Okay, that’s all ready.  Get a skillet with just a tiny dash of olive oil up to medium heat.  About level 7 on an electric range.  Yeah, I know, all the pros cook with gas, but this house came with electric.  I’ve figured out how to adapt.  And save money by not converting.  By the way, bell peppers are absolutely fine instead of Anaheim’s, too.  The main thing is, even if you love rock-your-socks-off serranos or halabaneros, you don’t want to lose the flavor of Real meat.  My goal was to get a really mild but recognizable heat without distorting the dish.  TASTE your peppers before incorporating, if in any sort of doubt.

Toss in whatever you are going to use of your skirt steak — as noted, I wasn’t going to eat the whole pound myself in one meal.  Whatever marinate clings to it goes in as well, but the rest gets reserved.

Ready, go, sizzle!

The meat should sizzle when you throw it on the skillet. (For the sake of the above photo, the skillet wasn’t yet heated, but the steak was removed and this was rectified prior to actual cooking.)  For one inch, the recommendation is to cook 2 minutes a side.  This piece was about 1.5 inches thick, so I cooked it about 3.5 minutes a side (yes, you get a different number if you do the math, but I figure it’s harder for the heat to get in there, the thicker your meat gets.  My results were still rare to medium rare, and hot all the way through — all great by me.)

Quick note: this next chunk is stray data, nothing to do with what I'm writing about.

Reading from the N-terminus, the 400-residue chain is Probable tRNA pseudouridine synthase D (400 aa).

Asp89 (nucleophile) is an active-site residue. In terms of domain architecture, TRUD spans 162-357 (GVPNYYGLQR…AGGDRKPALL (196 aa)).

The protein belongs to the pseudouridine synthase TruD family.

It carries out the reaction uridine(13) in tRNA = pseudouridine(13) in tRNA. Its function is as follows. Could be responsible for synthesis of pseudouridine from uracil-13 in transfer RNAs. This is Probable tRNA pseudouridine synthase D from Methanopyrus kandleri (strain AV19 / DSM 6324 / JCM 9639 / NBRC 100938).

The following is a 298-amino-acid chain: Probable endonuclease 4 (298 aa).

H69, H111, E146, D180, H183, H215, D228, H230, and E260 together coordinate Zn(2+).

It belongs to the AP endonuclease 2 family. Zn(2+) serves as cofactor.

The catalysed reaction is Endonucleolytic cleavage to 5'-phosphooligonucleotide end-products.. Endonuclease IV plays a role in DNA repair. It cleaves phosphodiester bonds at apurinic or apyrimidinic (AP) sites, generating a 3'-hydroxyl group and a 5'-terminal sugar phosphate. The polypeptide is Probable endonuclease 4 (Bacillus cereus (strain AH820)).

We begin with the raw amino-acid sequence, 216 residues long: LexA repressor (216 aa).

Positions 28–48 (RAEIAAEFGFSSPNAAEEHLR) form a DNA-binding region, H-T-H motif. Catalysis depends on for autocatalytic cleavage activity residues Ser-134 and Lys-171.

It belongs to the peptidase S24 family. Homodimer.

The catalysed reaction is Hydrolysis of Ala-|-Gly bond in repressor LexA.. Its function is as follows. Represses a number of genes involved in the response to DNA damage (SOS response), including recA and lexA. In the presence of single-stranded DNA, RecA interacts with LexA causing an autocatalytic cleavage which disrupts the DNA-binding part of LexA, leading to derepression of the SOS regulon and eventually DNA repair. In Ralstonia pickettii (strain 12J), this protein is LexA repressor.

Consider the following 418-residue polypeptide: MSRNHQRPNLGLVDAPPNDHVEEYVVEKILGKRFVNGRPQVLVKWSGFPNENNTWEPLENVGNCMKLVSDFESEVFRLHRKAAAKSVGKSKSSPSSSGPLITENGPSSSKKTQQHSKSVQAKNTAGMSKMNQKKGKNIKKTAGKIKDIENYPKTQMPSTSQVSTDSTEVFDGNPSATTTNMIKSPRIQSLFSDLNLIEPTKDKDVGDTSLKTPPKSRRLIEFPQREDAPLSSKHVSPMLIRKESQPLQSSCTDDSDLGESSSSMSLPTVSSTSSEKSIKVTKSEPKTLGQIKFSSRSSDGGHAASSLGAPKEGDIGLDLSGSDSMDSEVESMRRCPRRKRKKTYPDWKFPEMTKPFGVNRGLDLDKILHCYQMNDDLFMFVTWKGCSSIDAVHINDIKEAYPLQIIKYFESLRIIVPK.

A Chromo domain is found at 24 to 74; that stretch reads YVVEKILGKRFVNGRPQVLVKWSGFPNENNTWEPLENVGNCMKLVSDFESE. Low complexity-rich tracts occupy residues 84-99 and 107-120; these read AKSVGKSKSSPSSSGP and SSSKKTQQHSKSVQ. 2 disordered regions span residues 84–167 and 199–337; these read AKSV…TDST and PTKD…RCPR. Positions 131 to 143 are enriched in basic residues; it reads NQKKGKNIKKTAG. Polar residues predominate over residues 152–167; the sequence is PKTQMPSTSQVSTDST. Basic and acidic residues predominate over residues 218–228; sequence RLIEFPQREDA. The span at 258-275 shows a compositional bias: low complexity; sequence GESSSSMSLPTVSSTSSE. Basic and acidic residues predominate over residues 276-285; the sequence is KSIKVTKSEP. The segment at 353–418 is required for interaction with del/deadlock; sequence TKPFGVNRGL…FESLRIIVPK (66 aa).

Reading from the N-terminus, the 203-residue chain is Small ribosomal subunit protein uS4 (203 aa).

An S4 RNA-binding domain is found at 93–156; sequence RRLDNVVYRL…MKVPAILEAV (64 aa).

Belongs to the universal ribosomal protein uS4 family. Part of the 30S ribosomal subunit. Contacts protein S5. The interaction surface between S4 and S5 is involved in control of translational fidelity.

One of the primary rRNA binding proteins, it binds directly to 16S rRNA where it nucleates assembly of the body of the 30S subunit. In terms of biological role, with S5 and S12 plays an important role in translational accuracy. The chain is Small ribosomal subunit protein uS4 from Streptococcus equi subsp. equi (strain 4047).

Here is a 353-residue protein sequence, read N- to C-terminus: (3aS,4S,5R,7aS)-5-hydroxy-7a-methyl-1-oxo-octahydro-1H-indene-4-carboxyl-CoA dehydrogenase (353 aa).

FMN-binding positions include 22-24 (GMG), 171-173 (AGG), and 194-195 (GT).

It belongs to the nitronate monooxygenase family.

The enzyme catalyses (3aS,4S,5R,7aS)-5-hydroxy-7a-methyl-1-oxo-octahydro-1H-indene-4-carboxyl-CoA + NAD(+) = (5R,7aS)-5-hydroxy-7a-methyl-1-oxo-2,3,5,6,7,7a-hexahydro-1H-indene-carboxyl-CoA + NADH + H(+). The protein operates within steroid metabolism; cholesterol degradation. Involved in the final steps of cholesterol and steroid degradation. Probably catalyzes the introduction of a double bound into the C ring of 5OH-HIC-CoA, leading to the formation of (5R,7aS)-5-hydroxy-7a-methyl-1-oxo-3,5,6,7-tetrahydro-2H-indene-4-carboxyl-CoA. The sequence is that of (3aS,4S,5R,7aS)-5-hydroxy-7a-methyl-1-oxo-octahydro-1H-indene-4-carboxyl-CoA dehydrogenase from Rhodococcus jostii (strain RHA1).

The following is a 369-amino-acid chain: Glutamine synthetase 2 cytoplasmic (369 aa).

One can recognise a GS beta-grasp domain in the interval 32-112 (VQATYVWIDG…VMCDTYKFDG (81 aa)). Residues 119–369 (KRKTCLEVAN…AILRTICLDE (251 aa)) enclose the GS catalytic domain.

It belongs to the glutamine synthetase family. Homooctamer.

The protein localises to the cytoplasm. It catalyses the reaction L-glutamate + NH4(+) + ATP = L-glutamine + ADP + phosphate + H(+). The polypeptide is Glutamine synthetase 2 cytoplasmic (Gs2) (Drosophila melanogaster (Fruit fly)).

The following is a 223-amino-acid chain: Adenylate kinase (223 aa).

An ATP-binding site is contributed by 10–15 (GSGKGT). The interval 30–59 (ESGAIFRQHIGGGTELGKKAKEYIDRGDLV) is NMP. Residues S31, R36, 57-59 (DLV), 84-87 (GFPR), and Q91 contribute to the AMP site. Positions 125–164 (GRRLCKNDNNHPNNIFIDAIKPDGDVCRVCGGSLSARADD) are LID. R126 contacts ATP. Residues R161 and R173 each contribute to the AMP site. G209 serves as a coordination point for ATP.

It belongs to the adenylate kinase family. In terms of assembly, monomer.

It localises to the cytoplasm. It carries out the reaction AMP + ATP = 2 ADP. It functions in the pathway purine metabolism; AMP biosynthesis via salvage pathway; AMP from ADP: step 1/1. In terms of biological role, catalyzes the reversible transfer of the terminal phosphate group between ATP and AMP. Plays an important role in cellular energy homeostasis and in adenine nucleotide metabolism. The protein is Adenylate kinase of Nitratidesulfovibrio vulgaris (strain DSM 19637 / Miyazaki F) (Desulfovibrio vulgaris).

By the way, pastured beef or bison is going to cook differently than the factory-farmed cognates.  Shorter cooking times work best.  You definitely don’t want to over cook a steak.  There’s a lot less fat to be forgiving of over-cooking.

When it’s done, pull off the meat, and let it rest.  Saute your pre-cut veggies in a little more oil, adding 3-4 tablespoons of leftover marinate.  Mix them around.

With the selected veggies, this shouldn’t take long.  You can slice your skirt steak (I took a lot of photos of an un-sliced steak that simply looked like a brick on a plate, not depicted).  Slice against the grain.  This will leave the meat more tender.

Sliced.

Then, when the veggies are to your liking, scoop them all up and add them to the sliced skirt steak.  Serve hot.

(Save your second half pound of skirt steak for another great meal — OR, better yet, have company that night and do it all at once.  Yes, best option yet!)

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2 Responses to Buffalo (or Beef) Skirt Steak

  1. The use of spices in this is just simply mouth watering. I must say that I have been meaning to get me some bison and I’m gonna do it!
    I love the lean meat here and the flavors are just stellar!
    chow :) Devaki @ weavethousandflavors

  2. I have just discovered that lime is an awesome marinate base for pastured beef flank steak, too. I used a somewhat simpler recipe (no tomatillos or adobo, and I didn’t marinate with oil in the mix, though I used it in the skillet). Lime and beef/buffalo — who’d have thought?? Although I suspect the Mexicans have been doing this for decades, centuries.